“Seeing India Through the Lens” by Rajdeep Paulus and John Pringle

We’ve heard this a thousand times: A picture is worth a thousand words. And it’s true. There are details, colors, expressions and angles that words cannot capture like a photograph. When photographer John Pringle set foot on foreign soil to document the journey of Nomi Network in rural and urban in India, his initial equipment includes his senses.

“[I’m] Awakened to train horn blasting. It's about 2:30AM. [I] Collect sound bytes of early morning noises [and] passers by. [I] Catch sound byte of next train rolling in the distance. [At] 04:30AM [there’s a] power loss, [and the] train station goes to backup power. [Our] Train [finally] leaves."

As John focuses his lens, he strives to captivate on film—the world that surrounds him on this first morning in India.

“[I] Awoke [at] 6:00AM. [It’s] Monday here. Locals enter train station. A couple publicly bathes in the alley."

When John arrives on Nomi’s site, all his senses are awake and he’s ready to engage with the actual recipients of Nomi Network’s outreach programs. Broken translation and cultural boundaries limit his progress, but nothing thwarts his enthusiasm.

“[The] Day begins and [the first] woman shows up. She should have been on holiday but as it turns out she chooses to stay near Supei [Nomi’s on-site Director] since it is the only love and positive reinforcement that she has experienced her whole life. Woman [number] two shows up and later her husband shows up [too]. My urge, having been informed [that they are a] couple is to engage the man and see how he feels about  his wife spending time with Nomi. He volunteers to cut paper, as the task of the day is to make labels. He knows how to make lines but seems stuck on cutting with scissors. It takes time and [I] sit on the floor with him to cut paper, although we found that we were using the 'good' scissors for cheap paper.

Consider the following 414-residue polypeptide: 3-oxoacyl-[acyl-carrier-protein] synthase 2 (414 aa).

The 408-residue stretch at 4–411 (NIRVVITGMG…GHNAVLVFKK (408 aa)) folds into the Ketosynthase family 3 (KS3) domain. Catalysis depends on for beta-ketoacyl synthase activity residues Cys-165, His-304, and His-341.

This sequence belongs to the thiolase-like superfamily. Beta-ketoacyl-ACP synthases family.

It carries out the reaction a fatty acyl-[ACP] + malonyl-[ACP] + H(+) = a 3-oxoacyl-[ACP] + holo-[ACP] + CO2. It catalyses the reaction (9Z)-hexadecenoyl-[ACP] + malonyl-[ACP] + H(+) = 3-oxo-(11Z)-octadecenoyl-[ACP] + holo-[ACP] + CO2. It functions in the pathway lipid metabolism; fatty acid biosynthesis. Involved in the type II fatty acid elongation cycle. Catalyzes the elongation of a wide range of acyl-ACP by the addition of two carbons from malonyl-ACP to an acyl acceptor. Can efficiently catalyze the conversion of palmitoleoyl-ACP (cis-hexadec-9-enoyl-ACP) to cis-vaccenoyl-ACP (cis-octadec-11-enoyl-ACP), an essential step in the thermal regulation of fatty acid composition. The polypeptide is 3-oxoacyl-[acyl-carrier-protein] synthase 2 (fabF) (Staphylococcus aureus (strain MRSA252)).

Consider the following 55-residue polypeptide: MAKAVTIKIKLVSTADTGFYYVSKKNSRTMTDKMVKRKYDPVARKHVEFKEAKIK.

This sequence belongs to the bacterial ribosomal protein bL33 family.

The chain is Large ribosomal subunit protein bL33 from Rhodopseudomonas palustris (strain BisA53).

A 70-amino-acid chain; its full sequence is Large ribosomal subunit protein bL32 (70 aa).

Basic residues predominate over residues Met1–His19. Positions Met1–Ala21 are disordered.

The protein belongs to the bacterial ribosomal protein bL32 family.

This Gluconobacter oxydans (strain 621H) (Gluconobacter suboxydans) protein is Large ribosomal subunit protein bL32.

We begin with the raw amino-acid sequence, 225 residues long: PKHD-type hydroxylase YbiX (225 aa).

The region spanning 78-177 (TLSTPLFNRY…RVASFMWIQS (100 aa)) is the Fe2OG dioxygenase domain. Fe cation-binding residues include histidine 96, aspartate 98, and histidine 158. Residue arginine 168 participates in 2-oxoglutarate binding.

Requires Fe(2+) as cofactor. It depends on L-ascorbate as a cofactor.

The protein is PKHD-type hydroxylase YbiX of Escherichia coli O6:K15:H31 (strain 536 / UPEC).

“At this point, I realize that this is an opportunity for the translator to learn how to engage one to one. Draw him in and get him to engage with the two women and husband. We get the husband to smile, which gets his wife to smile and the teamwork between the three increases. It is later that I am told that the first woman prefers the company of encouragement rather than the companionship of her husband who met her at the age of fourteen. With the second woman, her husband wanted to see what she was being drawn away from the house for. My hope is to make it a positive [experience] for each [involved].

“Towards the evening, another volunteer, “Danielle” arrives and let her get settled. Over dinner we debrief and plan out our week. The next day will be full and fruitful for capture. A little bump and scrape here and there but it’s all good. Plates get cleared but I don't notice that my iPhone has been lifted from the table. The owner returns with it and I realize that the plates had been stacked on it when it was accidentally taken. Good to have it back. End of the Day two in India.”

Even in the light of disappointment, miscommunication and an almost lost cell phone, John keeps his perspective and plans to return tomorrow. Because he longs for change. And change takes time.


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